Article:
Archive for August, 2009

Charging cover for live music events is back on the radar again. Maybe it never really went away, but Mankind Tracer’s new cover charge system seems to be bringing this back into discussion again. I have friends in the live music community who are performers, venue owners, and consumers, and I think everyone has been in a bit of a no-win situation for a while now. I’m not sure that a cover charge system is the solution, though, and I think it may hurt the musicians.

The problem in a nutshell: The venue pays a musician to play. The musician plays, and the musician’s fans attend. The venue is frustrated to see the tips go to the musician and not the venue tip jar. The venue owner pays their tier and other expenses out of pocket because tips don’t cover them.

Even before the bottom dropped out of the economy and tightened up everyone’s entertainment budgets, it seemed that there was a lot of resistance to the idea of cover charges. A thread in the official SL forums, titled “Would you pay to attend a live performance?” has some insight into how the rank-and-file viewed this back in June 2008. The general response answer to the question was an unsurprising “No.”

Argos Hawks had a really good point in the thread: “With all the free stuff out there, charging a cover will be hard to pull off effectively. It could even lower your revenues. In RL, whenever a tip is added to the bill for me, I end up tipping less than I would have. I don’t like people telling me how much I liked the service. In SL, paying for a live performance upfront would feel the same way.”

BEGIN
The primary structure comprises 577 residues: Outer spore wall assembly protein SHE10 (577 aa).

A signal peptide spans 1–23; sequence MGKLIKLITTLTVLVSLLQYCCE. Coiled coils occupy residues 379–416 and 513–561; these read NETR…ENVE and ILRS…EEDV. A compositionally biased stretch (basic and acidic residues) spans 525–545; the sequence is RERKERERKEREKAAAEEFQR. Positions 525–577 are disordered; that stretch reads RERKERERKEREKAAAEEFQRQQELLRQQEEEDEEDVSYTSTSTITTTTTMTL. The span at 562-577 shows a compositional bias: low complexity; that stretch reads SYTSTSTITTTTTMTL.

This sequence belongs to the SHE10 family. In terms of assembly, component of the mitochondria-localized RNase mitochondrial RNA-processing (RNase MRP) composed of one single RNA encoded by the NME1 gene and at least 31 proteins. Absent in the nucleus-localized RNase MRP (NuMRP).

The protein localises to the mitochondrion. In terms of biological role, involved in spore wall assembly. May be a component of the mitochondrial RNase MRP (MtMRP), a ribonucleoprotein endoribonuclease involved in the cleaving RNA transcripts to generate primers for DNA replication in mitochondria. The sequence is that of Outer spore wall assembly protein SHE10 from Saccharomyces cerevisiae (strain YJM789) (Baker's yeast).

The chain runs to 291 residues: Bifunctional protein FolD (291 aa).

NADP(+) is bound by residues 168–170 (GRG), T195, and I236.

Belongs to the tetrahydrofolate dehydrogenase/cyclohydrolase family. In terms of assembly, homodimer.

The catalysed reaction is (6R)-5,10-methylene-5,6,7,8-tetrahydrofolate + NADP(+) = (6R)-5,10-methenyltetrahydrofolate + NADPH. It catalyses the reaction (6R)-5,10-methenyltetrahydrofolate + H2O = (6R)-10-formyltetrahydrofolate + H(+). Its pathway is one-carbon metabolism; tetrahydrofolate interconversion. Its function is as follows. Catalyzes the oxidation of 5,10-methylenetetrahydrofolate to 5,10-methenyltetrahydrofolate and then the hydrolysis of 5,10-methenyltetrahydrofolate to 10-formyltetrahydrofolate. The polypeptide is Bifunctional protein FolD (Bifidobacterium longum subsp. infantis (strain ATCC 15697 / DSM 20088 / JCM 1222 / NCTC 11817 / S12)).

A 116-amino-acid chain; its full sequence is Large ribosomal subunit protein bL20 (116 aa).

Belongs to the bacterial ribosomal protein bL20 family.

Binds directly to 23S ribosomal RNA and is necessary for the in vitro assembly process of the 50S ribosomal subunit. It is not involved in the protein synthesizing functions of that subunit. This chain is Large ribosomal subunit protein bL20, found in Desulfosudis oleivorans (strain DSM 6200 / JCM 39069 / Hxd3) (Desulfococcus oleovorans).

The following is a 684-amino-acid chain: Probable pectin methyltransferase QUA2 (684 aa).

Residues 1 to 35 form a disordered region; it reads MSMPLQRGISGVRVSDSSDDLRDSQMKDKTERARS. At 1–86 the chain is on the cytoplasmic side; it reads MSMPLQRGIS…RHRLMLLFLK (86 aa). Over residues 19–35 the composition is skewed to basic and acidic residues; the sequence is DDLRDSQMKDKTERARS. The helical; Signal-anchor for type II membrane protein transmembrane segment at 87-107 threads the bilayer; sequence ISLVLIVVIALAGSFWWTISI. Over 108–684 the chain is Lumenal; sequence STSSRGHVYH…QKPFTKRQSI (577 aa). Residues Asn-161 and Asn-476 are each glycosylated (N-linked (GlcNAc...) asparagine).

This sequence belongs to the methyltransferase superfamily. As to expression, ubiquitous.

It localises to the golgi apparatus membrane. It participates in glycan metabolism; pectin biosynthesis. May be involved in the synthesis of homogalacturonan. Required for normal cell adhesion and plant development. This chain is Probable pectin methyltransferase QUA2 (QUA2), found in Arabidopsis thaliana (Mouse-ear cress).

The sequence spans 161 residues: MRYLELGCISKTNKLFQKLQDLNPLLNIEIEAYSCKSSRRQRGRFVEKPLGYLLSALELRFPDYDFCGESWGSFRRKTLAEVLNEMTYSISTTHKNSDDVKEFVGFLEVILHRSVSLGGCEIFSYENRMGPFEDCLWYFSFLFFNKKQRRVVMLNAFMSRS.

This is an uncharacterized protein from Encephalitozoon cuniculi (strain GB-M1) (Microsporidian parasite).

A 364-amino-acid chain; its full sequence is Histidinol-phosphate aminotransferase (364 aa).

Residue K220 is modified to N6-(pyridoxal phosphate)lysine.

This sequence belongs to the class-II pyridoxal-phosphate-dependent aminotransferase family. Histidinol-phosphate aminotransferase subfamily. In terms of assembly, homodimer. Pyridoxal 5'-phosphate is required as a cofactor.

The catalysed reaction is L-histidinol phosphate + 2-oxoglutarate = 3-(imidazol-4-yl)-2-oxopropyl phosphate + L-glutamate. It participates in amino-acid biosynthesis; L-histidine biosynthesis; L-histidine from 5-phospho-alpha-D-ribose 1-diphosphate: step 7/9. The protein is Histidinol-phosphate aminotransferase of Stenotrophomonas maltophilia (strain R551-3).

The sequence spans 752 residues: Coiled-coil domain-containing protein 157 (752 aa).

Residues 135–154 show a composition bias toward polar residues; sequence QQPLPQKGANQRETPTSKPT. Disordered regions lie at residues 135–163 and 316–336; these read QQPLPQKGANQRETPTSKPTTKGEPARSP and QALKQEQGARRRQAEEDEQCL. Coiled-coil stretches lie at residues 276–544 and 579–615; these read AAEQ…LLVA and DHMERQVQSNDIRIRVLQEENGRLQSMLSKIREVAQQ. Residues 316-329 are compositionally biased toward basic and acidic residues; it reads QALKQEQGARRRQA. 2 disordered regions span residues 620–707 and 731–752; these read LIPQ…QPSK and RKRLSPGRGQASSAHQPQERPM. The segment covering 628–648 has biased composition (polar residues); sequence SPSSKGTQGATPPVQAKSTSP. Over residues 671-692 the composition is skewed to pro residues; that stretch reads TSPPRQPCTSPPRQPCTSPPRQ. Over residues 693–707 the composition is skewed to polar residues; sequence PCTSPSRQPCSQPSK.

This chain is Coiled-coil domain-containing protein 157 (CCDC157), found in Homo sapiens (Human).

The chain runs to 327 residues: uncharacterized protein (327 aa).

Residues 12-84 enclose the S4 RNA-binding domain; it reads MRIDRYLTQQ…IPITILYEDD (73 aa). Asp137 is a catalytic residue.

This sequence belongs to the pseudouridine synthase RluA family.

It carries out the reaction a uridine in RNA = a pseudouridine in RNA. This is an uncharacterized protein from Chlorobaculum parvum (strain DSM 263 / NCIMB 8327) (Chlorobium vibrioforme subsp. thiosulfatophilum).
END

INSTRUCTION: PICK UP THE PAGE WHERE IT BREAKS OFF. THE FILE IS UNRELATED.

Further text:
I think that if you charge a cover, you’d better be sure that the cover charge is all you expect to bring in for the event, because a lot of consumers are going to feel like they did their part up front. There will likely be no additional tipping of the musician, the venue, or the staff.

A year or so ago, according to Ticious Trotter, “Now, roughly 75% of the audience is tipping the musician (average fees are now 3k-8k) and nearly 10% are tipping the venue.” I would guess that musicians count on this tip money. I know some of them do. Would cover charges be high enough and the split be generous enough to pay a musician’s usual performance fee plus what they would usually earn in tips? If not, you’re just taken away a lot of incentive for your best talent to play at your venue.

It’s a tough balancing act. I don’t really envy venues trying to go through it. I think that the most sustainable venues are either those whose owners are resigned to coming out-of-pocket for them, or those who have managed to get sponsorship. Oh, those in the middle of hideously gaudy malls seem to do OK, too, possibly because they’re riding the coat-tails of another business model entirely.

I do firmly believe that if every venue went to a cover charge model today, we would see a huge contraction of live music inworld. A small fraction of the total user population of SL will spend money at all. Attempting to force those who do to spend money won’t work. So that means there are less attendees to go around. Are smaller, paying audiences better than larger, partially nonpaying ones? I think that’s going to be the question we see answered when or if venues begin to implement this new cover charge system.


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